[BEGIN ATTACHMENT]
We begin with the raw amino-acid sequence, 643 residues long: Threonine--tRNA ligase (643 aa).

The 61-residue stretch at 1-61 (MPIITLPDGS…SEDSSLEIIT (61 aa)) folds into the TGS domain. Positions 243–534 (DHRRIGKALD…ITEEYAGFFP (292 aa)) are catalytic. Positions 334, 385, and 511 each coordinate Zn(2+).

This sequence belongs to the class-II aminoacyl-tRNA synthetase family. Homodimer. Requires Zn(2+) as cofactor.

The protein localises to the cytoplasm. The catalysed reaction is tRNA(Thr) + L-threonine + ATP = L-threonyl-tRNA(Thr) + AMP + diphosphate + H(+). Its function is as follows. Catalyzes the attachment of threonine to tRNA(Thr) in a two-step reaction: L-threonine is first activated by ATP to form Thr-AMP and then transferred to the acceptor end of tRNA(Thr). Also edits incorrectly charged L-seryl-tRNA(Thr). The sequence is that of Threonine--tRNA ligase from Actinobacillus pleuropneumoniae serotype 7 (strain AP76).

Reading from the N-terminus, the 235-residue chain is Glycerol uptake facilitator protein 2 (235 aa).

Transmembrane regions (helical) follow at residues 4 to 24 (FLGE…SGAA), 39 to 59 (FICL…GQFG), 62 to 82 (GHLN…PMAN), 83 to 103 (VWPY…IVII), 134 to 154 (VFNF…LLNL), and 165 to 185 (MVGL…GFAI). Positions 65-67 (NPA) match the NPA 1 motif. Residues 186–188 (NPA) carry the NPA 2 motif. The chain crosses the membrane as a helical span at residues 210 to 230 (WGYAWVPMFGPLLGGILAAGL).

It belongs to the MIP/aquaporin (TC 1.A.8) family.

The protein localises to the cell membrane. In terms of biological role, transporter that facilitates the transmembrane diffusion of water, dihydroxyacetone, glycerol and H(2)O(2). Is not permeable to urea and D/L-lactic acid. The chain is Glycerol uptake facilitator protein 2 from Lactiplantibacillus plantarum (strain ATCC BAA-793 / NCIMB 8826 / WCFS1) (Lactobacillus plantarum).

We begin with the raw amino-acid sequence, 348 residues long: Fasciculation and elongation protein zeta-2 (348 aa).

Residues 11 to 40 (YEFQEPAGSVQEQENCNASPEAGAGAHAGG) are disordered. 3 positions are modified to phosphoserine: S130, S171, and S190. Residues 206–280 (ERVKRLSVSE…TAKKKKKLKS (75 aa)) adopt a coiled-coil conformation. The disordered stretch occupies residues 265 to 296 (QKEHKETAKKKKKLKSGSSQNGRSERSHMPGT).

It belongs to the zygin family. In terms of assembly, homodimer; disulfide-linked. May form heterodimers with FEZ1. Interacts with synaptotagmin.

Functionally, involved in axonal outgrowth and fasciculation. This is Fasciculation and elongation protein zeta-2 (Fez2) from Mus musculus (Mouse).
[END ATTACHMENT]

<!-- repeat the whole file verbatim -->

We begin with the raw amino-acid sequence, 643 residues long: Threonine--tRNA ligase (643 aa).

The 61-residue stretch at 1-61 (MPIITLPDGS…SEDSSLEIIT (61 aa)) folds into the TGS domain. Positions 243–534 (DHRRIGKALD…ITEEYAGFFP (292 aa)) are catalytic. Positions 334, 385, and 511 each coordinate Zn(2+).

This sequence belongs to the class-II aminoacyl-tRNA synthetase family. Homodimer. Requires Zn(2+) as cofactor.

The protein localises to the cytoplasm. The catalysed reaction is tRNA(Thr) + L-threonine + ATP = L-threonyl-tRNA(Thr) + AMP + diphosphate + H(+). Its function is as follows. Catalyzes the attachment of threonine to tRNA(Thr) in a two-step reaction: L-threonine is first activated by ATP to form Thr-AMP and then transferred to the acceptor end of tRNA(Thr). Also edits incorrectly charged L-seryl-tRNA(Thr). The sequence is that of Threonine--tRNA ligase from Actinobacillus pleuropneumoniae serotype 7 (strain AP76).

Reading from the N-terminus, the 235-residue chain is Glycerol uptake facilitator protein 2 (235 aa).

Transmembrane regions (helical) follow at residues 4 to 24 (FLGE…SGAA), 39 to 59 (FICL…GQFG), 62 to 82 (GHLN…PMAN), 83 to 103 (VWPY…IVII), 134 to 154 (VFNF…LLNL), and 165 to 185 (MVGL…GFAI). Positions 65-67 (NPA) match the NPA 1 motif. Residues 186–188 (NPA) carry the NPA 2 motif. The chain crosses the membrane as a helical span at residues 210 to 230 (WGYAWVPMFGPLLGGILAAGL).

It belongs to the MIP/aquaporin (TC 1.A.8) family.

The protein localises to the cell membrane. In terms of biological role, transporter that facilitates the transmembrane diffusion of water, dihydroxyacetone, glycerol and H(2)O(2). Is not permeable to urea and D/L-lactic acid. The chain is Glycerol uptake facilitator protein 2 from Lactiplantibacillus plantarum (strain ATCC BAA-793 / NCIMB 8826 / WCFS1) (Lactobacillus plantarum).

We begin with the raw amino-acid sequence, 348 residues long: Fasciculation and elongation protein zeta-2 (348 aa).

Residues 11 to 40 (YEFQEPAGSVQEQENCNASPEAGAGAHAGG) are disordered. 3 positions are modified to phosphoserine: S130, S171, and S190. Residues 206–280 (ERVKRLSVSE…TAKKKKKLKS (75 aa)) adopt a coiled-coil conformation. The disordered stretch occupies residues 265 to 296 (QKEHKETAKKKKKLKSGSSQNGRSERSHMPGT).

It belongs to the zygin family. In terms of assembly, homodimer; disulfide-linked. May form heterodimers with FEZ1. Interacts with synaptotagmin.

Functionally, involved in axonal outgrowth and fasciculation. This is Fasciculation and elongation protein zeta-2 (Fez2) from Mus musculus (Mouse).